The number of studies that have visualized Pg in experiments are higher compared to Tf. This could be due to fastidious growth requirements, slow growth rate and absence of any other cultivable species in genus Tannerella. Studies combining histopathological visualizing methods and second-generation sequencing may support in revealing the role played by this bacterium in periodontal disease and translocation.


Dr. G. Amodini Rajakaruna received support to continue this work while she was a fellow of the International Scientific Exchange Fund Program of the Japan Dental Association and during shortterm revisit fellowship grant provided by Sato Yo International Scholarship Foundation to previous scholars.


  1. Loe H, Anerud A, Boysen H, Morrison E. Natural history of periodontal disease in man. Rapid, moderate and no loss of attachment in Sri Lankan laborers 14 to 46 years of age. J Clin Periodontol. 1986; 13: 431-445.
  2. Tonetti MS, Eickholz P, Loos BG, Papapanou P, van der Velden U, Armitage G, et al. Principles in prevention of periodontal diseases: Consensus report of group 1 of the 11th European Workshop on Periodontology on effective prevention of periodontal and peri-implant diseases. J Clin Periodontol. 2015; 42: S5-11.
  3. Socransky SS, Haffajee AD, Cugini MA, Smith C, Kent RL. Microbial complexes in subgingival plaque. J Clin Periodontol. 1998; 25: 134-144.
  4. Darveau RP, Hajishengallis G, Curtis MA. Porphyromonas gingivalis as a potential community activist for disease. J Dent Res. 2012; 91: 816-820.
  5. Hajishengallis G, Darveau RP, Curtis MA. The keystone-pathogen hypothesis. Nat Rev Microbiol. 2012; 10: 717-725.
  6. Hajishengallis G. Periodontitis: from microbial immune subversion to systemic inflammation. Nat Rev Immunol. 2015; 15: 30-44.
  7. Kesavalu L, Sathishkumar S, Bakthavatchalu V, Matthews C, Dawson D, Steffen M, et al. Rat model of polymicrobial infection, immunity, and alveolar bone resorption in periodontal disease. Infect Immun. 2007; 75: 1704-1712.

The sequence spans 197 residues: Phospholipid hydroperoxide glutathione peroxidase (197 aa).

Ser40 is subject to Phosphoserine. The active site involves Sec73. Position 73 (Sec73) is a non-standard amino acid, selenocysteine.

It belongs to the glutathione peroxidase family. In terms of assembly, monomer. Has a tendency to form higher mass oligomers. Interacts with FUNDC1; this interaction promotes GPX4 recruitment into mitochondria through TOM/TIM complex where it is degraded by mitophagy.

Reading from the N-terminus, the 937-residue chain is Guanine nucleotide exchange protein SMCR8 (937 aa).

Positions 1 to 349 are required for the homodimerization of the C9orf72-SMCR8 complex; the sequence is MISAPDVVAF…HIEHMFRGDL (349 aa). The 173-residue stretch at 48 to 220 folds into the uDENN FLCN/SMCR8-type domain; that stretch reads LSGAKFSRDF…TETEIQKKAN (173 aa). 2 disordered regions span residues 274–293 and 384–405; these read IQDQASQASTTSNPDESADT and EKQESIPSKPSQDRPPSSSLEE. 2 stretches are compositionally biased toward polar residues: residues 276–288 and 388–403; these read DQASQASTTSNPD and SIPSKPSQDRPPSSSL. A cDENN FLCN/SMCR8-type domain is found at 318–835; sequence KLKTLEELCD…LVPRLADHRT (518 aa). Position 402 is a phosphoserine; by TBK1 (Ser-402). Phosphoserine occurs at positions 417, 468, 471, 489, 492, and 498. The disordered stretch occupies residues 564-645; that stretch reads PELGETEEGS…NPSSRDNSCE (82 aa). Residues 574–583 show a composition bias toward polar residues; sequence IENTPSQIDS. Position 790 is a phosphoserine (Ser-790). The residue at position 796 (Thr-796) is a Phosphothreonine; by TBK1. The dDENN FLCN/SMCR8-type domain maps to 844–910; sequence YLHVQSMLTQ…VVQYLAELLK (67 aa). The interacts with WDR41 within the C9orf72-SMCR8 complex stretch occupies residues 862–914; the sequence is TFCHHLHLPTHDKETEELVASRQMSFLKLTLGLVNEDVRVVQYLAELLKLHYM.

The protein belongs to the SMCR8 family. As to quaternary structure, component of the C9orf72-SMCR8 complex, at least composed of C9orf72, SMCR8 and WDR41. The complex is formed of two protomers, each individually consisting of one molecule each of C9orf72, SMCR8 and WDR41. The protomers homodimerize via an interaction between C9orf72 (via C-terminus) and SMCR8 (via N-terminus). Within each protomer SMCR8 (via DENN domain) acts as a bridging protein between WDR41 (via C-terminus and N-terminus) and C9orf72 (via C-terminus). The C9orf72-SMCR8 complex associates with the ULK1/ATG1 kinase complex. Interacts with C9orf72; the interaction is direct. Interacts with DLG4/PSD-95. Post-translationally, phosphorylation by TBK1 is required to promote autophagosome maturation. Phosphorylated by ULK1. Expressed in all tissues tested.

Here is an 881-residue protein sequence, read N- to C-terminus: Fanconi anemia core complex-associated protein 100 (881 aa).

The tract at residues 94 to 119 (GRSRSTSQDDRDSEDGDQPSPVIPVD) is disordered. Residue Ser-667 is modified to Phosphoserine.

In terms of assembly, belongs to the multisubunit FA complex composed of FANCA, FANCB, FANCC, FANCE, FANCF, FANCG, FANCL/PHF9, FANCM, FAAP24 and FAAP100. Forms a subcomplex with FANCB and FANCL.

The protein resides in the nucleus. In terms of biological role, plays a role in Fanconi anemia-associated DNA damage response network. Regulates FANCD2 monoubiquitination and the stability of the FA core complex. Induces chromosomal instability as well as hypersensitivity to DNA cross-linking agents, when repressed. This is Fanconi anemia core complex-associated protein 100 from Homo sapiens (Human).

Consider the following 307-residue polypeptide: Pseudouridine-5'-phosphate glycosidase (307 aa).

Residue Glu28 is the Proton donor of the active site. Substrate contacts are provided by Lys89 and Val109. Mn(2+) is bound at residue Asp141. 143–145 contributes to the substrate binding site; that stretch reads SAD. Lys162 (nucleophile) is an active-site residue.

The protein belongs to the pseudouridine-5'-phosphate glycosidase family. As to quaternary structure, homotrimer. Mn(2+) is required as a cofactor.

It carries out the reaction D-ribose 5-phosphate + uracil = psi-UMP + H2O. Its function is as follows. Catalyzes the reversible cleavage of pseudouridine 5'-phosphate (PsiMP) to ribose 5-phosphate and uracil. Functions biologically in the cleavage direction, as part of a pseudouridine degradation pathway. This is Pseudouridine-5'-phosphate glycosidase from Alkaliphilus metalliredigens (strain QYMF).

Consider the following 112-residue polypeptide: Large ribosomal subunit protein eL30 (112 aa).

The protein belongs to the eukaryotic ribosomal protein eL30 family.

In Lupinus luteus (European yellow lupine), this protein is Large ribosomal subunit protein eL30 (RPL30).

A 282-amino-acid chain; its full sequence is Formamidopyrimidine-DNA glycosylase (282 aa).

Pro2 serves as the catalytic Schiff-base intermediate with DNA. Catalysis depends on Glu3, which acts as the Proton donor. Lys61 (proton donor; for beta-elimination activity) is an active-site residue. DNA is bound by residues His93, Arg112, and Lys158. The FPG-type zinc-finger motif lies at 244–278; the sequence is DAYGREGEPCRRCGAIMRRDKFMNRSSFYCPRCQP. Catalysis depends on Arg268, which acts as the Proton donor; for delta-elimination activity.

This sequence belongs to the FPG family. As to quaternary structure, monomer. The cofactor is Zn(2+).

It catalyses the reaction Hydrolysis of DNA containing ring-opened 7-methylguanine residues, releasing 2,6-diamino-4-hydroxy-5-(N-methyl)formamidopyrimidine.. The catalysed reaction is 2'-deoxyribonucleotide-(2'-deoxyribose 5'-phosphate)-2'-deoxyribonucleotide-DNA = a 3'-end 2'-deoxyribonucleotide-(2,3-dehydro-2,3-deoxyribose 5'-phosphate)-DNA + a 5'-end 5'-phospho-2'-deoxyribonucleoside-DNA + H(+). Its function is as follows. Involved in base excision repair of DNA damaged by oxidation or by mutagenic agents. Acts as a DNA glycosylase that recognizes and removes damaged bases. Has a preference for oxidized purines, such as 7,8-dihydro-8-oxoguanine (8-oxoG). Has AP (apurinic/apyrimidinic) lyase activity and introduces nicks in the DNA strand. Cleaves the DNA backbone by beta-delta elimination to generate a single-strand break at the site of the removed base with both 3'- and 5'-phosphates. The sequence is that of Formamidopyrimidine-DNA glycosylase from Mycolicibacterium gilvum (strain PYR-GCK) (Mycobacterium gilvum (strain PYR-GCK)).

8. Gursoy UK, Yildiz Ciftlikli S, Kononen E, Gursoy M, Dogan B. Salivary interleukin-17 and tumor necrosis factor-alpha in relation to periodontitis and glycemic status in type 2 diabetes mellitus. J Diabetes. 2015; 7: 681-688.
  9. Reyes L, Herrera D, Kozarov E, Roldan S, Progulske-Fox A. Periodontal bacterial invasion and infection: contribution to atherosclerotic pathology. J Clin Periodontol. 2013; 40: S30-50.
  10. Han YW, Houcken W, Loos BG, Schenkein HA, Tezal M. Periodontal disease, atherosclerosis, adverse pregnancy outcomes, and head-and-neck cancer. Adv Dent Res. 2014; 26: 47-55.
  11. Sanz M, Kornman K. Periodontitis and adverse pregnancy outcomes: consensus report of the Joint EFP/AAP Workshop on Periodontitis and Systemic Diseases. J Periodontol. 2013; 84: S164-169.
  12. Kaur S, White S, Bartold PM. Periodontal disease and rheumatoid arthritis: a systematic review. J Dent Res. 2013; 92: 399-408.
  13. Tan L, Wang H, Li C, Pan Y. 16S rDNA-based metagenomic analysis of dental plaque and lung bacteria in patients with severe acute exacerbations of chronic obstructive pulmonary disease. J Periodontal Res. 2014; 49: 760- 769.
  14. Chen YW, Umeda M, Nagasawa T, Takeuchi Y, Huang Y, Inoue Y, et al. Periodontitis may increase the risk of peripheral arterial disease. Eur J Vasc Endovasc Surg. 2008; 35: 153-158.
  15. Soto-Barreras U, Olvera-Rubio JO, Loyola-Rodriguez JP, Reyes-Macias JF, Martinez-Martinez RE, Patino-Marin N, et al. Peripheral arterial disease associated with caries and periodontal disease. J Periodontol. 2013; 84: 486- 494.
  16. Abusleme L, Dupuyn AK, Dutzan N, Silva N, Burleson JA, Strausbaugh LD, et al. The subgingival microbiome in health and periodontitis and its relationship with community biomass and inflammation. Isme J. 2013; 7: 1016-1025.
  17. Griffen AL, Beall CJ, Cambell JH, Firestone ND, Kumar PS, Yang ZK, et al. Distinct and complex bacterial profiles in human periodontitis and health revealed by 16S pyrosequencing. Isme J. 2012; 6: 1176-1185.
  18. Kaczmarek FS, Coykendall AL. Production of phenylacetic acid by strains of Bacteroides asaccharolyticus and Bacteroides gingivalis (sp. nov.). J Clin Microbiol. 1980; 12: 288-290.
  19. Shah HN, Collins MD. Proposal for Reclassification of Bacteroides asaccharolyticus, Bacteroides gingivalis, and Bacteroides endodontalis in a New Genus, Porphyromonas International journal of systematic bacteriology. 1988; 38: 128-131.
  20. Tanner AC, Haffer C, Bratthall GT, Visconti RA, Socransky SS. A study of the bacteria associated with advancing periodontitis in man. J Clin Periodontol. 1979; 6: 278-307.
  21. Tanner ACR, Listgarten MA, Ebersole JL, Strezempko MN. Bacteroides- Forsythus Sp-Nov, a Slow-Growing, Fusiform Bacteroides Sp from the Human Oral Cavity. International journal of systematic bacteriology. 1986; 36: 213-221.